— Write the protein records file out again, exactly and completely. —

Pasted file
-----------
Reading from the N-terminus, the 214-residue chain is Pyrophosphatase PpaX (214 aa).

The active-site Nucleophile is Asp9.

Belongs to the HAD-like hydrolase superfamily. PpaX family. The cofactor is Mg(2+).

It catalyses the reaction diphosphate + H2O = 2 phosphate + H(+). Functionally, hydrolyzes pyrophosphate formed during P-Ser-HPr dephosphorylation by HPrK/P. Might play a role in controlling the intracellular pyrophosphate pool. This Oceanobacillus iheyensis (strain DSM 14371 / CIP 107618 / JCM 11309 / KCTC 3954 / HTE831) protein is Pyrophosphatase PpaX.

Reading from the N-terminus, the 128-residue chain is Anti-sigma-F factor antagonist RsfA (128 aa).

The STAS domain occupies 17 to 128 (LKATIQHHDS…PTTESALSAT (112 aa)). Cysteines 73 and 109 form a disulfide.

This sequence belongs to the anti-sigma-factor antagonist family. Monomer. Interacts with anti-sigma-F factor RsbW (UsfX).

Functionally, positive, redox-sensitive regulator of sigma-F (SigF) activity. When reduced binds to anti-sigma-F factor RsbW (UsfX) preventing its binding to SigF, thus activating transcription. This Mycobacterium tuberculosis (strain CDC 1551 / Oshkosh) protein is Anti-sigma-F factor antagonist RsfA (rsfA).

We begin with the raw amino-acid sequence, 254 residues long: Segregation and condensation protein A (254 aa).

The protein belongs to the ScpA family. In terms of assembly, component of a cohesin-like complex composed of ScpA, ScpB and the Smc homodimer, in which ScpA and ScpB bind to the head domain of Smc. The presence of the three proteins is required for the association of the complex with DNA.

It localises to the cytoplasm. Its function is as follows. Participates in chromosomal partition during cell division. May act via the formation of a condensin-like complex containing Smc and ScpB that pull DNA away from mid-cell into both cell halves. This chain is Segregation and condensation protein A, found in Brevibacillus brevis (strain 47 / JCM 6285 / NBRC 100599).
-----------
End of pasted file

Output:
Reading from the N-terminus, the 214-residue chain is Pyrophosphatase PpaX (214 aa).

The active-site Nucleophile is Asp9.

Belongs to the HAD-like hydrolase superfamily. PpaX family. The cofactor is Mg(2+).

It catalyses the reaction diphosphate + H2O = 2 phosphate + H(+). Functionally, hydrolyzes pyrophosphate formed during P-Ser-HPr dephosphorylation by HPrK/P. Might play a role in controlling the intracellular pyrophosphate pool. This Oceanobacillus iheyensis (strain DSM 14371 / CIP 107618 / JCM 11309 / KCTC 3954 / HTE831) protein is Pyrophosphatase PpaX.

Reading from the N-terminus, the 128-residue chain is Anti-sigma-F factor antagonist RsfA (128 aa).

The STAS domain occupies 17 to 128 (LKATIQHHDS…PTTESALSAT (112 aa)). Cysteines 73 and 109 form a disulfide.

This sequence belongs to the anti-sigma-factor antagonist family. Monomer. Interacts with anti-sigma-F factor RsbW (UsfX).

Functionally, positive, redox-sensitive regulator of sigma-F (SigF) activity. When reduced binds to anti-sigma-F factor RsbW (UsfX) preventing its binding to SigF, thus activating transcription. This Mycobacterium tuberculosis (strain CDC 1551 / Oshkosh) protein is Anti-sigma-F factor antagonist RsfA (rsfA).

We begin with the raw amino-acid sequence, 254 residues long: Segregation and condensation protein A (254 aa).

The protein belongs to the ScpA family. In terms of assembly, component of a cohesin-like complex composed of ScpA, ScpB and the Smc homodimer, in which ScpA and ScpB bind to the head domain of Smc. The presence of the three proteins is required for the association of the complex with DNA.

It localises to the cytoplasm. Its function is as follows. Participates in chromosomal partition during cell division. May act via the formation of a condensin-like complex containing Smc and ScpB that pull DNA away from mid-cell into both cell halves. This chain is Segregation and condensation protein A, found in Brevibacillus brevis (strain 47 / JCM 6285 / NBRC 100599).